The sky is really dark and ominous looking today. At a different time, I would have said rain. But today, I think the clouds are reflecting the thoughts and feelings of Americans.

As I was out and about on the 101, a car came up beside me, the driver rolled down his window and winked. Can't say that happens very often or ever to be honest. It wasn't until I had parked my little pickup that I realized the driver was probably commenting on my bumper sticker: war is not the answer. I got two more honks on my way home. Peace needs more bumper stickers out there.

Had a discussion with someone who supports the war. After the pros and cons, and as I was ready to leave I said peace love and everything else good. "He's the conservative and I'm the liberal." said a colleague. "Even conservatives don't like war." says I. At which the conservative admitted, "No one likes war." "Then may it end quickly."

Aljazeera is now available in English for all who are interested in an Arabic perspective. According to its banner, its a temporary site so the link may change in the future.

Food for thought and JP.

Sunday, March 23

War and anti-war

War news is everywhere today. Its hard to keep up and sort thru the fact and the fiction of what's going on in Iraq. Yesterday, Steve and I went to the Stop the War march and rally in Hollywood. The march was smaller than the one in the pouring rain just a week ago. What struck me was the attitutde. This one was very loud and energetic. It almost felt like a victory parade with the number of banners and flags flying. American included. I was expecting a somber and depressed, almost vanquished feeling, among marchers. Quite the opposite.

imho, this is the beginning of taking back the country for We the People. While large corporations may own the media and influence the un-questionning, the country belongs to We, the People as in all of the people.

Some great op-eds came out yesterday. Wow. The American media is writing again instead of kissing up and censoring itself. The Washington Post even redeemed itself with a column by Michael Kinsley. Common Dreams is probably the best place to go for a quick overview if you don't have time to jump around the net.

Everyone is talking about who is going to benefit from this disaster I like to call How Not to Conduct Foreign Relations. Very few in the administration are talking about who is going to pay the bill. Can you imagine launching a war without a budget? And who is going to pay for all of that reconstruction?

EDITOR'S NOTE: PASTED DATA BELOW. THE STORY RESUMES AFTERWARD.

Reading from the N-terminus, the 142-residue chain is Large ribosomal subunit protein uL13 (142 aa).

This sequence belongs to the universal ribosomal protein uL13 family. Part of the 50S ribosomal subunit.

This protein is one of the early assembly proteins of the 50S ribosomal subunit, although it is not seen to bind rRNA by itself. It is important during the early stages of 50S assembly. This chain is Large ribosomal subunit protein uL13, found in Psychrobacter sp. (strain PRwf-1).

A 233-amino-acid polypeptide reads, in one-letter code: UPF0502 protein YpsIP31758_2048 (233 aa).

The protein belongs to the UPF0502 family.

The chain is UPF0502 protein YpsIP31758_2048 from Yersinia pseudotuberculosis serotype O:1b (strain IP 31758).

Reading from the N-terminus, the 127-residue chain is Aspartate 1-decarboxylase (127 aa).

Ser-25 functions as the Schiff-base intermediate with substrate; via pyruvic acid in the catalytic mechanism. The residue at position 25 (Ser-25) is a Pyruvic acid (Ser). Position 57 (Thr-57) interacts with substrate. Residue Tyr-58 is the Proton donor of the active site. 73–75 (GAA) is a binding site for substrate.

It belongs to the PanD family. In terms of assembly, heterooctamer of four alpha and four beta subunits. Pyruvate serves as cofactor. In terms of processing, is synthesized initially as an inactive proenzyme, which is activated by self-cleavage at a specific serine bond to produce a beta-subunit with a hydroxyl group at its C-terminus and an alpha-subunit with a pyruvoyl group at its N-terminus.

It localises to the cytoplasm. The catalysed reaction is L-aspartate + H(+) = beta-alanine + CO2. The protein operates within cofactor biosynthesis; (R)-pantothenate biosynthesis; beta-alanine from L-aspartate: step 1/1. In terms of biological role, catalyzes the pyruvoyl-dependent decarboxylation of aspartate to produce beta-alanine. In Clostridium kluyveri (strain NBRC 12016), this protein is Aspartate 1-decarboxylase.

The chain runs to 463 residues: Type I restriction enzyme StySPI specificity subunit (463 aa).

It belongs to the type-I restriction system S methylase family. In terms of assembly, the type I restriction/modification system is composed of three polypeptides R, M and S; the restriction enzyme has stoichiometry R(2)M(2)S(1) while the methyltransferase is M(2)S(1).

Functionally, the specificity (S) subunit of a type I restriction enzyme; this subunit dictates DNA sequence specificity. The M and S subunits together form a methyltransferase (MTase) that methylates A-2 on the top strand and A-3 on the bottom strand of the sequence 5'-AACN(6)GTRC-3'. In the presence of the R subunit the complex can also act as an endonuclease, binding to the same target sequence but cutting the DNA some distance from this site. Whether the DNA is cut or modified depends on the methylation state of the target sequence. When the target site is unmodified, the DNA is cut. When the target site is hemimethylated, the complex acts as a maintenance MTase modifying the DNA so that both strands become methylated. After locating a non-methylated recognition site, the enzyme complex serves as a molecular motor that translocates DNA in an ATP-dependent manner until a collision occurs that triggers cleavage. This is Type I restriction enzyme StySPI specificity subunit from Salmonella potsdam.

btw: much of the policy for this administration is developed and proposed by think tanks As outside advisors, there are no ethics or conflict of interest parameters that prevent them from sitting on the board of a major defense or security corporation while advising the government. One should always keep this in mind. The pundit you see on television, may in fact be a think tanker attempting to sway public opinion in favor of their own institutional policy.

Friday, March 21

Where did you read that?

Steve is always asking me where I read something.'s an abbreviated list of some of the sites I look at for news. It also helps I'm on several discussion lists and members share links to good articles and op eds. There is tons of news out there. When all else fails, google. Because of the war and the fact I don't speak Arabic, I've been visiting online Arabic news sites thru the translation portal Tarjim/Ajeeb. Its a month long subscription $ which is too bad since I'm really enjoying it. I have until April 19th. One of the downsides though is it gives you a word limit. I wrote more about this below. And about the news in general: always double check who is being quoted or sourced in an article. More often than not, there's a back story. Its especially true these days in American main stream media. I'll write more about this at a later date.

General Foreign News:

Missionary News Service (misna) of the Southern Hemisphere is news from remote areas. This is a favorite of mine.
Guide to newspapers all over the world. Good to have if you need to find a paper in the Azores. (There were 500 demonstrators at the airport to greet Bush for the recent Azores summit. Did you know? You do now.)
Translations online: In addition to English, I read Italian, French and I'm learning Spanish. But when I'm not sure, I visit the babelfish
Media Reports of the BBC is news before its news!!
France's leading paper is LeMonde Love those French! Give me french fries or give me Dorothy Sayers.
International Herald Tribune is a European daily for Americans living oversees.

Israel and Palestine:

Arons Israel Peace Blog looks at Israel, Peace and Palestine in the news. Its a great blog.
Electronic Intifada is news and diaries from Palestine.
Israel’s left leaning newspaper Ha'artez is available in English or Hebrew. It sometimes tips to the right. Amira Hass is a regular contributor so look for her editorials.